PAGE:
Mexican President Felipe Calderon has warned that drug gangs are seeking to replace the state and impose their own law in parts of the country.
The traffickers were intimidating and extorting communities, he said.
But Mr Calderon, speaking at the end of a three-day anti-crime conference, said the fight against gangs must continue despite rising violence.
More than 28,000 people have died in drug-related violence since he declared war on the drug cartels in 2006.
On the final day of the meeting in Mexico City, President Calderon said the drug gangs had moved beyond just trafficking narcotics and were seeking to dominate everyone else.
"This criminal behaviour has become an activity that not only defies the state but seeks to replace the state," he told delegates, including officials, researchers and religious leaders.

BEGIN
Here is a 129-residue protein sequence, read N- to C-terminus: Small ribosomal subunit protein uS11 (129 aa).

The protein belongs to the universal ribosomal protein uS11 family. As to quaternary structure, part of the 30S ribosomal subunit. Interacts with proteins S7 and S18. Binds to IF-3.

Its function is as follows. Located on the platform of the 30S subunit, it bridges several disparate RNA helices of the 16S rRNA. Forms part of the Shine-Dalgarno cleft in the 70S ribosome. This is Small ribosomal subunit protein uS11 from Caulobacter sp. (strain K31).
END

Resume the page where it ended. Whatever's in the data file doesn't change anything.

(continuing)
The gangs were imposing fees like taxes in areas they dominated and trying to impose their own laws by force of arms, said President Calderon.
He insisted his military-led crackdown on the cartels would continue, despite concerns about the level of violence.
During the conference, Mr Calderon accepted the need to widen the fight against the gangs to include better education and jobs programmes, and to involve more sectors of society.
He also said the government had to keep the public better informed about the strategy and scope of the drugs war.
On Tuesday, President Calderon also indicated that although he was opposed to legalising drugs, he would be open to a debate on the issue.
This week, the Centre for Research and National Security (Cisen), said 28,228 people had died in drug-related violence since December 2006.
This represented a big jump on the previous estimate of nearly 25,000 from the attorney general's office (PGR) in July.
But the government said there was no discrepancy between the figures.
The Cisen figures covered all drug-related killlings, while the PGR specifically counted what are termed "executions" where the victim is a member of a criminal band, the interior ministry said.